No preview · Article · Jul 2012
  • [Show abstract] [Hide abstract]
    ABSTRACT: CO(2) is rapidly absorbed from the colon and eliminated via the lung. Insufflation of CO(2) instead of air during colonoscopy can reduce distention-induced pain. This study aimed to evaluate the effects of CO(2) insufflation on pain during intubation and extubation and to identify predictors of pain and discomfort during colonoscope insertion. Prospective, randomized, controlled trial. Single tertiary medical center in Taiwan. A total of 193 patients enrolled from September 2010 through June 2011. Colonoscope insertion with either air or CO(2) insufflation. CO(2) was used for extubation in both groups. The main outcome measurement was pain, recorded on a 10-point visual analog scale (VAS) for left-sided colonoscope insertion and right-sided colonoscope insertion and at 1, 3, 6, and 24 hours post-procedure. Colonoscope cecal intubation time and extubation time, completeness of intubation, and loop formation were also assessed. CO(2) insufflation during colonoscope intubation was used in 98 patients and air in 97 patients. The mean pain scores during intubation were low (2-3) for patients undergoing air insufflation and were not reduced further in patients receiving CO(2). A mean pain score of 0 was reported by both groups for all postprocedure time points. Multivariate analysis identified sex, loop formation of the sigmoid colon, time to reach the transverse colon, and requested sedation as factors that significantly affect VAS pain scores. This study was limited in scope to a single medical center with experienced endoscopists. We detected no significant benefit to the use of CO(2) insufflation compared with air insufflation during intubation for colonoscopy performed by experienced colonoscopists. The absence of postprocedure pain in both groups supports previous observations that CO(2) insufflation during extubation is effective in reducing postprocedure pain. Female sex and loop formation were identified as key factors influencing pain scores on colonoscope insertion. (Clinical trial registration number: TSGHIRB-099-05-081.).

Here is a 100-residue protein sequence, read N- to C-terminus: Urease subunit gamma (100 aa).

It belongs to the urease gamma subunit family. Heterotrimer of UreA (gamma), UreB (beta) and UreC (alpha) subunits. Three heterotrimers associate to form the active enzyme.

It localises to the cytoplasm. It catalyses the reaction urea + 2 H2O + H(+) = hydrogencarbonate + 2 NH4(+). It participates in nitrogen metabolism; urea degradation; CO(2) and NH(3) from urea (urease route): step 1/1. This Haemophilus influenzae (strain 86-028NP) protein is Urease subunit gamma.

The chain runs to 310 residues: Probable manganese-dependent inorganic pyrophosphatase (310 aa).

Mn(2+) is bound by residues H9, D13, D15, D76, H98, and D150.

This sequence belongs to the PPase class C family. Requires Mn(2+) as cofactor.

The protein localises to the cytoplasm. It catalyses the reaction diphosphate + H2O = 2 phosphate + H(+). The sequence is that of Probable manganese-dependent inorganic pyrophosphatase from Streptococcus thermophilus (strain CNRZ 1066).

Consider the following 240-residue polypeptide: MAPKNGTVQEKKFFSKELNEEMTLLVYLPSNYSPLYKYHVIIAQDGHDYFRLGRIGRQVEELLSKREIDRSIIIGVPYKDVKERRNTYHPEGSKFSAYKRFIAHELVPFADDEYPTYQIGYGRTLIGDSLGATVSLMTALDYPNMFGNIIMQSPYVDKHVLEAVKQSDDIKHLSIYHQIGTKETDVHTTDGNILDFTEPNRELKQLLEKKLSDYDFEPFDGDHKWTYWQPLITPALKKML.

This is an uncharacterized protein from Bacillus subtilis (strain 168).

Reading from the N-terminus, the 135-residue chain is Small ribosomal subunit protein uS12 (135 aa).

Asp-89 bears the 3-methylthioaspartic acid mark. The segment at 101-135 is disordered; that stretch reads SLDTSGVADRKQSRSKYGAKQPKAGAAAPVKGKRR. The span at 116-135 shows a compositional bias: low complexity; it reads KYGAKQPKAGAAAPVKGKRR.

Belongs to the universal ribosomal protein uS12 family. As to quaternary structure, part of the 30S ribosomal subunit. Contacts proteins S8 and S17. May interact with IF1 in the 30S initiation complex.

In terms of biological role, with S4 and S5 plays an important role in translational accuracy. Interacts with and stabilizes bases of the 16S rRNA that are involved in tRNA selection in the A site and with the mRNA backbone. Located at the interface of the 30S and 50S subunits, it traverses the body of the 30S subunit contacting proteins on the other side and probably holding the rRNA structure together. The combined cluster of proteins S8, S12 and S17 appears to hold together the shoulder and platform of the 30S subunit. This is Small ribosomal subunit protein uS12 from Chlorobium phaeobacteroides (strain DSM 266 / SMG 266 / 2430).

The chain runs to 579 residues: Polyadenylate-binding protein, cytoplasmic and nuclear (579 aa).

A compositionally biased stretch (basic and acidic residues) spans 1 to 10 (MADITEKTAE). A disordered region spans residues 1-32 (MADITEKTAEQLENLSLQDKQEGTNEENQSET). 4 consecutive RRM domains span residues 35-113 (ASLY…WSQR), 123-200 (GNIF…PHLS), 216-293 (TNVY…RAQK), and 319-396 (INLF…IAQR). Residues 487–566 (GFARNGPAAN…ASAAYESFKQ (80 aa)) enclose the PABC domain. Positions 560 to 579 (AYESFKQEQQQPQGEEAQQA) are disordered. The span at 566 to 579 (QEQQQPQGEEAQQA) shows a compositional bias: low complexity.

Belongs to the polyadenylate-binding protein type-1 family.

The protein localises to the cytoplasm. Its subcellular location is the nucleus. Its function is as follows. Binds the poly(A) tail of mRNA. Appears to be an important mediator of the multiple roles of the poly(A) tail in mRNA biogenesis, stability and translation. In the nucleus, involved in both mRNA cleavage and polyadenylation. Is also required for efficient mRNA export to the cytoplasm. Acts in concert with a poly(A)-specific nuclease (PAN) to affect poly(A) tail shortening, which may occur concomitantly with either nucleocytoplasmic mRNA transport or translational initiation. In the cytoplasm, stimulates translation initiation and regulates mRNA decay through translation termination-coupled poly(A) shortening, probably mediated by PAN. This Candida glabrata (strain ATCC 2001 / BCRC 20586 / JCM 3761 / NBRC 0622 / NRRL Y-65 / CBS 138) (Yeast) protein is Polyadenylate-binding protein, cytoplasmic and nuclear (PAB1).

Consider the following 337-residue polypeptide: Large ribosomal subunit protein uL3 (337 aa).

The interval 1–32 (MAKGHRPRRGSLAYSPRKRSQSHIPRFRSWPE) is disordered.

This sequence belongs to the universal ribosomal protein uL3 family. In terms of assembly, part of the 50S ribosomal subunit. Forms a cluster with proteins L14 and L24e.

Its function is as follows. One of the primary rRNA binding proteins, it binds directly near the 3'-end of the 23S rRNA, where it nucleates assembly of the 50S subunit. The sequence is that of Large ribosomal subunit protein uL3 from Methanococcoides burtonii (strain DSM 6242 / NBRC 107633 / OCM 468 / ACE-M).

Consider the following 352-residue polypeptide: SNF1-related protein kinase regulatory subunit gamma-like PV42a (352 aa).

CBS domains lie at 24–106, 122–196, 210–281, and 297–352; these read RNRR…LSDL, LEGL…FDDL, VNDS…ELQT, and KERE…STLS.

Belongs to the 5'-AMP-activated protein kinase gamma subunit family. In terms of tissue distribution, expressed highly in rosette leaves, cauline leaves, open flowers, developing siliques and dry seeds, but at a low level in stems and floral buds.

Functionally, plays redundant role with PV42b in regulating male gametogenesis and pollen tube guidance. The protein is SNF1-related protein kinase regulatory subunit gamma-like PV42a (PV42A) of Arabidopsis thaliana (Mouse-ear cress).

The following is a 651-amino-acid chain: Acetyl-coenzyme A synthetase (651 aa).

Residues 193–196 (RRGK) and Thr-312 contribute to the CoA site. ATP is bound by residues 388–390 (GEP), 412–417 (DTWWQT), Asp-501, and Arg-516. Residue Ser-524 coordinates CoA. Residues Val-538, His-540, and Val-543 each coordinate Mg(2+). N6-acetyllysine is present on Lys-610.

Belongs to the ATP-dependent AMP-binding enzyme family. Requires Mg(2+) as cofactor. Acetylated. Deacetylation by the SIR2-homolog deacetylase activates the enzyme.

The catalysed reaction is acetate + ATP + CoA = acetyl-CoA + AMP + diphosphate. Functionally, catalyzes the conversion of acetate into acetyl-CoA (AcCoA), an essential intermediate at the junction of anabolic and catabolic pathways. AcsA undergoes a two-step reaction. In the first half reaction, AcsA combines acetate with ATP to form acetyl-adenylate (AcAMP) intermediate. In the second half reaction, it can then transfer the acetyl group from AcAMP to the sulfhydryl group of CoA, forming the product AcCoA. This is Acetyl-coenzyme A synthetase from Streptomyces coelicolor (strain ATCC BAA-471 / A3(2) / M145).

No preview · Article · Jan 2013 · Gastrointestinal endoscopy
Show more